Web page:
Retailers may get unexpected tax bills by using social media

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Retailers using social media influencers to advertise their products may face unexpected tax bills say tax and advisory firm, Blick Rothenberg. Fiona Fernie, a tax dispute resolution partner at the firm spoke to Business Leader about this issue.

The explosion of social media, and our constant interaction the worldwide net has led to a significant increase in using “influencers” to help sell products.

One of the ways they do this is to provide products to the influencers free, in exchange for a review on social media.  Whilst this may appear to constitute a cheap form of advertising, there is a hidden cost – of which many retailers appear to be completely unaware.

The problem is that the provision of goods to influencers is typically held by HMRC to be a taxable benefit which attracts both tax and national insurance contributions (NICs), even where the influencer is not an employee of the company providing the goods.

Providers of the goods need to set up a “Taxed Award Scheme” (TAS) with HMRC to deal with the liabilities on the goods they provide.  (Actually, a TAS can be utilised for any non-cash awards, so this could include other incentives for using and reviewing products as well as provision of the product itself).

Whilst providers could take the attitude that the influencer should report the benefit on their personal tax return, from a practical perspective, the provider is unlikely to obtain much traction with influencers if they take the view that the influencer must pay the tax on the free goods and therefore, they mostly pay the tax as well as the NICs via their TAS.

There are a number of obligations of the goods provider under a TAS including issuing certificates to the recipients of the awards and making returns to HMRC at the end of the year. The total tax is due to HMRC within 90 days of the end of the tax year in which the awards were made.

There are some exceptions where gifts can be made without needing to be reported. However, such exceptions would need to satisfy all of the following criteria:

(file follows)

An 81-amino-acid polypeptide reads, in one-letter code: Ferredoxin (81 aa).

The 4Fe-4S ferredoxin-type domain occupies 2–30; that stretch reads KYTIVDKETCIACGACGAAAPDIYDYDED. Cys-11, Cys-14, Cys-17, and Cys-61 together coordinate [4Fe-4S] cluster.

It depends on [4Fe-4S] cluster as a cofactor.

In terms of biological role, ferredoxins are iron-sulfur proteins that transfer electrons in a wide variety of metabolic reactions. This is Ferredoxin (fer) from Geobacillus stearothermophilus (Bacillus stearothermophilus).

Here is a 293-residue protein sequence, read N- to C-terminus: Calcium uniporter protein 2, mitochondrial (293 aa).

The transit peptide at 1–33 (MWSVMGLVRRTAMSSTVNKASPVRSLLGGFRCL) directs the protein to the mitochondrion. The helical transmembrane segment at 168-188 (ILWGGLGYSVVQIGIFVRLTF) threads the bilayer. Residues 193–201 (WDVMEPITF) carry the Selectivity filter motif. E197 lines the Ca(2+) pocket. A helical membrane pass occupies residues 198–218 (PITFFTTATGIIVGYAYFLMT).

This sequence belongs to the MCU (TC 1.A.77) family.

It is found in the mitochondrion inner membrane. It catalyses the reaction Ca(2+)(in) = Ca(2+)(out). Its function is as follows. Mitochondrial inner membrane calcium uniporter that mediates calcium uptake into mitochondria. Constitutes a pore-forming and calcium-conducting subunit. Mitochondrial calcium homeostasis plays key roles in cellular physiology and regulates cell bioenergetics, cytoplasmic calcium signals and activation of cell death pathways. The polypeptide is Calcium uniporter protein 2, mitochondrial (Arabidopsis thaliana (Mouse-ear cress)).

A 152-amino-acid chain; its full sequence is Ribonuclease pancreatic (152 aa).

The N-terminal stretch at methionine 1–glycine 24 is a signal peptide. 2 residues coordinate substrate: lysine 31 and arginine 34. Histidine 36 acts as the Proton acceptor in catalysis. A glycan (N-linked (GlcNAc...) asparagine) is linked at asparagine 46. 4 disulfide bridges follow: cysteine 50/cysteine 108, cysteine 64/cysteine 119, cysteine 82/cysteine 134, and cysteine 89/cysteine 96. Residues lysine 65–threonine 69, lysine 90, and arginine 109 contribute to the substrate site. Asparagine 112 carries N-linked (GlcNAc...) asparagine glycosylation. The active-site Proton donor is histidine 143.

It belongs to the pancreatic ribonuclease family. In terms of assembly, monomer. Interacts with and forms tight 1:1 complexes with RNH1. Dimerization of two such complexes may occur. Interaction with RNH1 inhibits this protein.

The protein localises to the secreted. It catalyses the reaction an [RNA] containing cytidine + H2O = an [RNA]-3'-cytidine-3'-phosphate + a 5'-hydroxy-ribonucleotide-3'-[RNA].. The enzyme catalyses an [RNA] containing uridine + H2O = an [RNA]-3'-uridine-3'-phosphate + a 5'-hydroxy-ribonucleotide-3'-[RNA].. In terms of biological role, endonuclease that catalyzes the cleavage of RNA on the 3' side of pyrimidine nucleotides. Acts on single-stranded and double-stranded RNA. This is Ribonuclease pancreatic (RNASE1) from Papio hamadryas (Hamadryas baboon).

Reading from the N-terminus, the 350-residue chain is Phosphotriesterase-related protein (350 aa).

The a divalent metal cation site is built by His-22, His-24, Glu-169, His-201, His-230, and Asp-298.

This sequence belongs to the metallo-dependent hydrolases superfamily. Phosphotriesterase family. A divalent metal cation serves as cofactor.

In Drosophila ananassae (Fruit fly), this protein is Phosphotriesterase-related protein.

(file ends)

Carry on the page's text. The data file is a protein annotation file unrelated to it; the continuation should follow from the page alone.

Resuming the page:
• The gift consists of goods or a voucher that are not exchangeable for cash.
  • The third party making the gift is not the employer or a person connected with the employer.
  • The gift is not made in recognition of, or in anticipation of, the performance of particular employment services.
  • The gift has not been directly or indirectly procured by the employer or by a person connected with the employer.
  • The total cost of all gifts made by the provider to the recipient, or to members of the recipient’s family, during the tax year is £250 or less (inclusive of VAT).”

Although there is usually no employer/employee relationship between the goods provider and the social media influencer which means that some of these criteria can be fulfilled, most of these arrangements will be caught because the “gift” is made in recognition of a particular service, which HMRC deem in these circumstances to be an employment service.

Retailers and others who provide incentives to social media influencers need to be aware of the issue and include the tax and NIC costs in their budgets.  If they didn’t know about the issue, they need to act quickly and set up a TAS rather than wait for HMRC to ask questions.

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